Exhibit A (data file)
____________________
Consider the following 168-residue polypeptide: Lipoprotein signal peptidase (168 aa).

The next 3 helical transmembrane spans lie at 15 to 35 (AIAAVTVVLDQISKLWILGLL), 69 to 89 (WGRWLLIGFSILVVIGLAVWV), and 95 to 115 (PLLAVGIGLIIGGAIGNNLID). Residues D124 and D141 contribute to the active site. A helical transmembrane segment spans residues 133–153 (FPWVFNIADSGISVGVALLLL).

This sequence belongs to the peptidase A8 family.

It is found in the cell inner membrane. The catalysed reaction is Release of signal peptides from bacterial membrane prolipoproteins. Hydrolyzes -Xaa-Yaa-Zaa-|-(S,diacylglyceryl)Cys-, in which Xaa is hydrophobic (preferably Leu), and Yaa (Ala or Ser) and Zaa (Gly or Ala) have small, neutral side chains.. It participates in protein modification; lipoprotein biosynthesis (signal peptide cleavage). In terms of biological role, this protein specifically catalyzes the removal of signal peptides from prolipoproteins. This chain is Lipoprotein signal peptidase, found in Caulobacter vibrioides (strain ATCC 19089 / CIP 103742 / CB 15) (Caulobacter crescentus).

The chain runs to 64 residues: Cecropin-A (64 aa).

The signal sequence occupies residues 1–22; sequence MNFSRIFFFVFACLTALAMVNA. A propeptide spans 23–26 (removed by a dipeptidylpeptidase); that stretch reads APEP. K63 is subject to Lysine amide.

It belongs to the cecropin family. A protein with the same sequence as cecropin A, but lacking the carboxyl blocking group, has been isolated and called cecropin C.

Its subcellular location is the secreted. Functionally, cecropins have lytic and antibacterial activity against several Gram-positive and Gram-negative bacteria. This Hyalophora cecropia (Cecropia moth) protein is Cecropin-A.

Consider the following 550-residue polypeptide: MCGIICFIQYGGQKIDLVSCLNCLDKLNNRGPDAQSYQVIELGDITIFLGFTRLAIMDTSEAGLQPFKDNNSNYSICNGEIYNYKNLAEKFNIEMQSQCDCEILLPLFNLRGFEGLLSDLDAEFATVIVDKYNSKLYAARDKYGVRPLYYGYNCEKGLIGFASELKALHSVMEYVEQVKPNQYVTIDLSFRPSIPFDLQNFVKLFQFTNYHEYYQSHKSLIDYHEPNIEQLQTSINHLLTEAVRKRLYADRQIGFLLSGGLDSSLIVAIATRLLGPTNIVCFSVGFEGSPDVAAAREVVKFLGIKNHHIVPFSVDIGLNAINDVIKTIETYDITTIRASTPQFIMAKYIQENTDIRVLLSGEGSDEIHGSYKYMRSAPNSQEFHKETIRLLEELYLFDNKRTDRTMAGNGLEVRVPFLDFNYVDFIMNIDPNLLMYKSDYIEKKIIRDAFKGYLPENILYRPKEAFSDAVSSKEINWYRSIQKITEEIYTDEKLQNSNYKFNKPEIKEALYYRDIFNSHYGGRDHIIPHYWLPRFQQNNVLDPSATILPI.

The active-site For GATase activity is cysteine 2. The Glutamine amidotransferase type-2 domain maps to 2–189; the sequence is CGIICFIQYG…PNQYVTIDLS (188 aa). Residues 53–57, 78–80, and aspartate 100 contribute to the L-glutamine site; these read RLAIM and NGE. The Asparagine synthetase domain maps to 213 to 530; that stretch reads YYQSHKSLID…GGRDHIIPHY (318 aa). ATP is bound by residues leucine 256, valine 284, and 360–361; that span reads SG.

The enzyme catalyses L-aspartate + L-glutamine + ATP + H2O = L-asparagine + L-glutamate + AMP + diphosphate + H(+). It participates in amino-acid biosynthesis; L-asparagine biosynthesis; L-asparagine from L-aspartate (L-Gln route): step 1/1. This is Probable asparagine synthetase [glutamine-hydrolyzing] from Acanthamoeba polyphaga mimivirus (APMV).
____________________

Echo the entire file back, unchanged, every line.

Consider the following 168-residue polypeptide: Lipoprotein signal peptidase (168 aa).

The next 3 helical transmembrane spans lie at 15 to 35 (AIAAVTVVLDQISKLWILGLL), 69 to 89 (WGRWLLIGFSILVVIGLAVWV), and 95 to 115 (PLLAVGIGLIIGGAIGNNLID). Residues D124 and D141 contribute to the active site. A helical transmembrane segment spans residues 133–153 (FPWVFNIADSGISVGVALLLL).

This sequence belongs to the peptidase A8 family.

It is found in the cell inner membrane. The catalysed reaction is Release of signal peptides from bacterial membrane prolipoproteins. Hydrolyzes -Xaa-Yaa-Zaa-|-(S,diacylglyceryl)Cys-, in which Xaa is hydrophobic (preferably Leu), and Yaa (Ala or Ser) and Zaa (Gly or Ala) have small, neutral side chains.. It participates in protein modification; lipoprotein biosynthesis (signal peptide cleavage). In terms of biological role, this protein specifically catalyzes the removal of signal peptides from prolipoproteins. This chain is Lipoprotein signal peptidase, found in Caulobacter vibrioides (strain ATCC 19089 / CIP 103742 / CB 15) (Caulobacter crescentus).

The chain runs to 64 residues: Cecropin-A (64 aa).

The signal sequence occupies residues 1–22; sequence MNFSRIFFFVFACLTALAMVNA. A propeptide spans 23–26 (removed by a dipeptidylpeptidase); that stretch reads APEP. K63 is subject to Lysine amide.

It belongs to the cecropin family. A protein with the same sequence as cecropin A, but lacking the carboxyl blocking group, has been isolated and called cecropin C.

Its subcellular location is the secreted. Functionally, cecropins have lytic and antibacterial activity against several Gram-positive and Gram-negative bacteria. This Hyalophora cecropia (Cecropia moth) protein is Cecropin-A.

Consider the following 550-residue polypeptide: MCGIICFIQYGGQKIDLVSCLNCLDKLNNRGPDAQSYQVIELGDITIFLGFTRLAIMDTSEAGLQPFKDNNSNYSICNGEIYNYKNLAEKFNIEMQSQCDCEILLPLFNLRGFEGLLSDLDAEFATVIVDKYNSKLYAARDKYGVRPLYYGYNCEKGLIGFASELKALHSVMEYVEQVKPNQYVTIDLSFRPSIPFDLQNFVKLFQFTNYHEYYQSHKSLIDYHEPNIEQLQTSINHLLTEAVRKRLYADRQIGFLLSGGLDSSLIVAIATRLLGPTNIVCFSVGFEGSPDVAAAREVVKFLGIKNHHIVPFSVDIGLNAINDVIKTIETYDITTIRASTPQFIMAKYIQENTDIRVLLSGEGSDEIHGSYKYMRSAPNSQEFHKETIRLLEELYLFDNKRTDRTMAGNGLEVRVPFLDFNYVDFIMNIDPNLLMYKSDYIEKKIIRDAFKGYLPENILYRPKEAFSDAVSSKEINWYRSIQKITEEIYTDEKLQNSNYKFNKPEIKEALYYRDIFNSHYGGRDHIIPHYWLPRFQQNNVLDPSATILPI.

The active-site For GATase activity is cysteine 2. The Glutamine amidotransferase type-2 domain maps to 2–189; the sequence is CGIICFIQYG…PNQYVTIDLS (188 aa). Residues 53–57, 78–80, and aspartate 100 contribute to the L-glutamine site; these read RLAIM and NGE. The Asparagine synthetase domain maps to 213 to 530; that stretch reads YYQSHKSLID…GGRDHIIPHY (318 aa). ATP is bound by residues leucine 256, valine 284, and 360–361; that span reads SG.

The enzyme catalyses L-aspartate + L-glutamine + ATP + H2O = L-asparagine + L-glutamate + AMP + diphosphate + H(+). It participates in amino-acid biosynthesis; L-asparagine biosynthesis; L-asparagine from L-aspartate (L-Gln route): step 1/1. This is Probable asparagine synthetase [glutamine-hydrolyzing] from Acanthamoeba polyphaga mimivirus (APMV).